Lorna Simpson is an African-American photographer and multimedia artist whose works have received national and international acclaim.
The displayed photo series, "9 Props" combines a nod from Simpson to a photographic predecessor (James VanDer Zee) and a challenge of preconceived notions of portraiture. The series uses vases and bowls based on props from the portraits of James VanDer Zee and makes the props the subjects, moving the subjects of VanDer Zee's portraits to the periphery with text descriptions at the bottom of each image that explain the original photos.
Lorna Simpson was awarded a National Endowment for the Arts Fellowship in 1985, and in 1990, she became the first African-American woman to exhibit at the Venice Biennale, alongside numerous others. Her prolific and impactful oeuvre has been displayed at the Museum of Modern Art, the National Gallery of Art, and the Whitney Museum of American Art, among others.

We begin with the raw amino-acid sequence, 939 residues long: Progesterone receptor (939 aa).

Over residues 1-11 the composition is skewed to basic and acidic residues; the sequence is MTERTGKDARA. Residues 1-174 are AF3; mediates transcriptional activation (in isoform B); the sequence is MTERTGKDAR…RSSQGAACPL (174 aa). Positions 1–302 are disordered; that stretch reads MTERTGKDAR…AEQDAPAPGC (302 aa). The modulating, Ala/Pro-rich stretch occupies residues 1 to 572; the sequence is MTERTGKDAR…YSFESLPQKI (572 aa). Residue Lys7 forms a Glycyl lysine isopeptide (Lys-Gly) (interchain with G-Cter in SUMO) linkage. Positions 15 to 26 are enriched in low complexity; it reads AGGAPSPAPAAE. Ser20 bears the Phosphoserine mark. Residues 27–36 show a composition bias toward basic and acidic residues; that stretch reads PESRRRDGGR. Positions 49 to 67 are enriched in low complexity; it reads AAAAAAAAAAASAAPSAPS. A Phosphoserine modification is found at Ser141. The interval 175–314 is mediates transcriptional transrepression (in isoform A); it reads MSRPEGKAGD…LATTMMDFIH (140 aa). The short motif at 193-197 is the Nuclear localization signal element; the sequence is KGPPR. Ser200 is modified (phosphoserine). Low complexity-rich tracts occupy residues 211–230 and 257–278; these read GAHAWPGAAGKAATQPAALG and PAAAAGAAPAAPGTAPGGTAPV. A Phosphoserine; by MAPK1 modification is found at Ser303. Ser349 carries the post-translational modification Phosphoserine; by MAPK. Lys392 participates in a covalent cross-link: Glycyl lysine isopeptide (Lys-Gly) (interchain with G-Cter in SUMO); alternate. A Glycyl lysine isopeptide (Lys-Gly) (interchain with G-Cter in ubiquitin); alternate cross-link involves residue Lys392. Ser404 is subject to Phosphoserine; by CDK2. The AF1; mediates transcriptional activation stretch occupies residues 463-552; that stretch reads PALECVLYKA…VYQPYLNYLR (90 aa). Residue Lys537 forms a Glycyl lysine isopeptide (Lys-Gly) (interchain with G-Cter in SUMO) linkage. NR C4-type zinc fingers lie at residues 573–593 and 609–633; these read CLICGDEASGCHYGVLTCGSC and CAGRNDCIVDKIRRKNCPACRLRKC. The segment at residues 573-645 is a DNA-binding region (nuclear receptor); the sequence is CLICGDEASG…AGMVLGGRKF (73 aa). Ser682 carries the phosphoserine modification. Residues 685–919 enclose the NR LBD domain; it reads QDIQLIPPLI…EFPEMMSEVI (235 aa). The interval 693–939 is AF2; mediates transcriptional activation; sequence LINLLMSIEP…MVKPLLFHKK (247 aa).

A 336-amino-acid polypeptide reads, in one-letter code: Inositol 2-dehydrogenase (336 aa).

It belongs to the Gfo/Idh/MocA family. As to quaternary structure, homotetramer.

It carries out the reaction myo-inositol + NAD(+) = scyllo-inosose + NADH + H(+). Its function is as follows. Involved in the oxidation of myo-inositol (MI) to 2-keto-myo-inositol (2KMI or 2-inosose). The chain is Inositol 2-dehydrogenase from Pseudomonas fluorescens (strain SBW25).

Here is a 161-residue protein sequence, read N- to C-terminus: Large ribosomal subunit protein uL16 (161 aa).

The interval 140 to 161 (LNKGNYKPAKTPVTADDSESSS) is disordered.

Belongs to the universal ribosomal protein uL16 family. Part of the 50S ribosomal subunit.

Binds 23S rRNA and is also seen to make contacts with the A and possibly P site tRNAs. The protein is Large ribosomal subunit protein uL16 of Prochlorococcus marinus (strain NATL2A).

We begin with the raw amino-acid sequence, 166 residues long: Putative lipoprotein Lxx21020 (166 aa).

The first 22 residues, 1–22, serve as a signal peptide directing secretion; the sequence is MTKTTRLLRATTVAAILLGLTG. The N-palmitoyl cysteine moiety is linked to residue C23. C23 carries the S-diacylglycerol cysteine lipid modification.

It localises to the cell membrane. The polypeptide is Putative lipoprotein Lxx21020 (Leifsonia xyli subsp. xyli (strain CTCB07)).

James VanDer Zee’s work is noted for its pioneering depiction of middle-class African-American life. The majority of his works were portraits of the lifestyles that surrounded him: weddings, funerals, teams, and clubs, among other things. However his popularity during the era also brought him famous clients such as activist Marcus Garvey, entertainer Bill “Bojangles” Robinson, and poet Countee Cullen.